green lake trail crested butte

Tony’s, Upper Loop, Happy Hour

These trails offer a nice little mix of technical sections through the aspens combined with some really nice flow. They’re also right on the side of Crested Butte Mountain, which is pretty cool! Happy Hour was a joint project between CBMBA and the Evolution Bike Park built over the course of a few summers to connect the trails at the Bike Park all the way to downtown Crested Butte on singletrack. If you’re here in September or October when the leaves are at peak, this is one of our favorite trails to ride through the aspens.

How Should You Ride Happy Hour and the Upper Loop?

From the town of Crested Butte, head out to Tony’s Trail at the East end of Elk Avenue (past 9th St.). Climb Tony’s until you hit the boulders and make a left to climb onto the Upper Loop. There are some technical sections that are very hard to clean. Don’t get discouraged. Climb all the way up the Upper Loop until you hit Hunter Hill Road, and then ride out to the base area.

From there, you can jump on the Red Lady Lift if you have a lift ticket, or just climb the front side of the mountain to pick up the West Side Trail at the top of the lift. Then Cruise down West Side and pick up the Happy Hour Trail when it forks off to the left. After riding the fresh trail through the Aspens, you’ll get back to Upper Loop and be able to head down that to town via Tony’s.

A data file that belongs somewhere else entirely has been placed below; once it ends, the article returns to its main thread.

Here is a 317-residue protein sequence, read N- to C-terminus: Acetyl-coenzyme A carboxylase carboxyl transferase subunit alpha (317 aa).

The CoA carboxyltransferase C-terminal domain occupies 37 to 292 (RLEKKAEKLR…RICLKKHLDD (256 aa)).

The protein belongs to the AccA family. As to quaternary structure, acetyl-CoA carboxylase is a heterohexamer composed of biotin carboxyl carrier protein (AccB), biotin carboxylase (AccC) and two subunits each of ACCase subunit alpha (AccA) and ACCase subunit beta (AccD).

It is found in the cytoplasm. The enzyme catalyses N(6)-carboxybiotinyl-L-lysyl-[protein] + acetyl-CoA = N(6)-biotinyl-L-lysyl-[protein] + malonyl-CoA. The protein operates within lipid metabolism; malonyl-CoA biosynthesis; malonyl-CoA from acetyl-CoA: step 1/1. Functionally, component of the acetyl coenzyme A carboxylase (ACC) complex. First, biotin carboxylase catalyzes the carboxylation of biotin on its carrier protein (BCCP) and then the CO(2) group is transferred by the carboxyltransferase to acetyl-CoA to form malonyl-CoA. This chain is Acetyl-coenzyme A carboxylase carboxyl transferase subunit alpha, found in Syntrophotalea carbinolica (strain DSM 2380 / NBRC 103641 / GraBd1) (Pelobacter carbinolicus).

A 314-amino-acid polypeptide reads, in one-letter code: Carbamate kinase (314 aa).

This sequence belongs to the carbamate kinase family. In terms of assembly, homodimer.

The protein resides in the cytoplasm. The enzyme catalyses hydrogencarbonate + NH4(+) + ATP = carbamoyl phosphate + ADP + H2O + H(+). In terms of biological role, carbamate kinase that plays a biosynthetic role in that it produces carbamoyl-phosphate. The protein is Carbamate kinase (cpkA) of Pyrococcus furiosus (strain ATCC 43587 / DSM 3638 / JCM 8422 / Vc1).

Strand

Strand, like Snodgrass, is an absolute classic in Crested Butte. The flowers are great, the climb is punishing, the descent is fast, flowy, and a little loose in places. You’ll find spots of tech among a mostly smooth ride.

How Should You Ride Strand?

There are two ways to get to Strand from town. Ride the highway to Brush Creek Road is number one, then ride that out to Strand Hill Road and climb. The other is to Ride Tony’s to the Upper Loop, to Bridges and the Upper Upper, and then out to Brush Creek Road and to the bottom of Strand. It’s all about how much gas you have in your tank and how much time in your day.

Then, when you get out there you can choose to climb the Canal Trail to the Strand Bonus OR just climb up Strand Hill Road. The first option is less direct and not as steep while also being on singletrack. The second option keeps you out of the way of downhill riders and gets you up to the downhill quicker.

Almost all of the Strand Downhill is smooth and fast. There are a few really steep loose sections. There are also a couple of pretty challenging rock gardens.

Strand Trail POV in Crested Butte

 

Following this itinerary is much easier if you get the free CBGTrails Trail Map app, the only complete trail map app for the Gunnison Valley. It will also give you the option to branch out and explore some of the other trails on your own.